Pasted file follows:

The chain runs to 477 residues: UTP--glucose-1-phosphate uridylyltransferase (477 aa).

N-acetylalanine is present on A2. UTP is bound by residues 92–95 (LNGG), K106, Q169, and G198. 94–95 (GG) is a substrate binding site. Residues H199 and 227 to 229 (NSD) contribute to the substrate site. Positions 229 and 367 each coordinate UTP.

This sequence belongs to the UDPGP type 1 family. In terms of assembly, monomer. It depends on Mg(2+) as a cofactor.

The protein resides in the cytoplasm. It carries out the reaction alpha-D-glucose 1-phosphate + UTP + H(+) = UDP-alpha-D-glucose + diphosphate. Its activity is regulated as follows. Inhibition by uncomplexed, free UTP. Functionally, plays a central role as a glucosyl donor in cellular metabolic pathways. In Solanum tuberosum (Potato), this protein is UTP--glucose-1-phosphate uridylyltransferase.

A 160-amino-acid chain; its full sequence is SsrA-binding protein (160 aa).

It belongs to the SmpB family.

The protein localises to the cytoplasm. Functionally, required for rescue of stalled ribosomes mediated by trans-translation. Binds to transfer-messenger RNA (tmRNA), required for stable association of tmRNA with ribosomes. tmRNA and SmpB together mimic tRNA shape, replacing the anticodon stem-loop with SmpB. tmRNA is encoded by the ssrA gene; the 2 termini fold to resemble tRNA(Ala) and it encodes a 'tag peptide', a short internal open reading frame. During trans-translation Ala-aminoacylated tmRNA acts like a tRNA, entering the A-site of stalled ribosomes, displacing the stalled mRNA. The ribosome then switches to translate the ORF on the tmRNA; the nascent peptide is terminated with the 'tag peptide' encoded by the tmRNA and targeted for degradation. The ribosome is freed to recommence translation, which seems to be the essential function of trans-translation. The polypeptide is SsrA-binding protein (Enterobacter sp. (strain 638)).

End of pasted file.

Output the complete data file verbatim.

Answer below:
The chain runs to 477 residues: UTP--glucose-1-phosphate uridylyltransferase (477 aa).

N-acetylalanine is present on A2. UTP is bound by residues 92–95 (LNGG), K106, Q169, and G198. 94–95 (GG) is a substrate binding site. Residues H199 and 227 to 229 (NSD) contribute to the substrate site. Positions 229 and 367 each coordinate UTP.

This sequence belongs to the UDPGP type 1 family. In terms of assembly, monomer. It depends on Mg(2+) as a cofactor.

The protein resides in the cytoplasm. It carries out the reaction alpha-D-glucose 1-phosphate + UTP + H(+) = UDP-alpha-D-glucose + diphosphate. Its activity is regulated as follows. Inhibition by uncomplexed, free UTP. Functionally, plays a central role as a glucosyl donor in cellular metabolic pathways. In Solanum tuberosum (Potato), this protein is UTP--glucose-1-phosphate uridylyltransferase.

A 160-amino-acid chain; its full sequence is SsrA-binding protein (160 aa).

It belongs to the SmpB family.

The protein localises to the cytoplasm. Functionally, required for rescue of stalled ribosomes mediated by trans-translation. Binds to transfer-messenger RNA (tmRNA), required for stable association of tmRNA with ribosomes. tmRNA and SmpB together mimic tRNA shape, replacing the anticodon stem-loop with SmpB. tmRNA is encoded by the ssrA gene; the 2 termini fold to resemble tRNA(Ala) and it encodes a 'tag peptide', a short internal open reading frame. During trans-translation Ala-aminoacylated tmRNA acts like a tRNA, entering the A-site of stalled ribosomes, displacing the stalled mRNA. The ribosome then switches to translate the ORF on the tmRNA; the nascent peptide is terminated with the 'tag peptide' encoded by the tmRNA and targeted for degradation. The ribosome is freed to recommence translation, which seems to be the essential function of trans-translation. The polypeptide is SsrA-binding protein (Enterobacter sp. (strain 638)).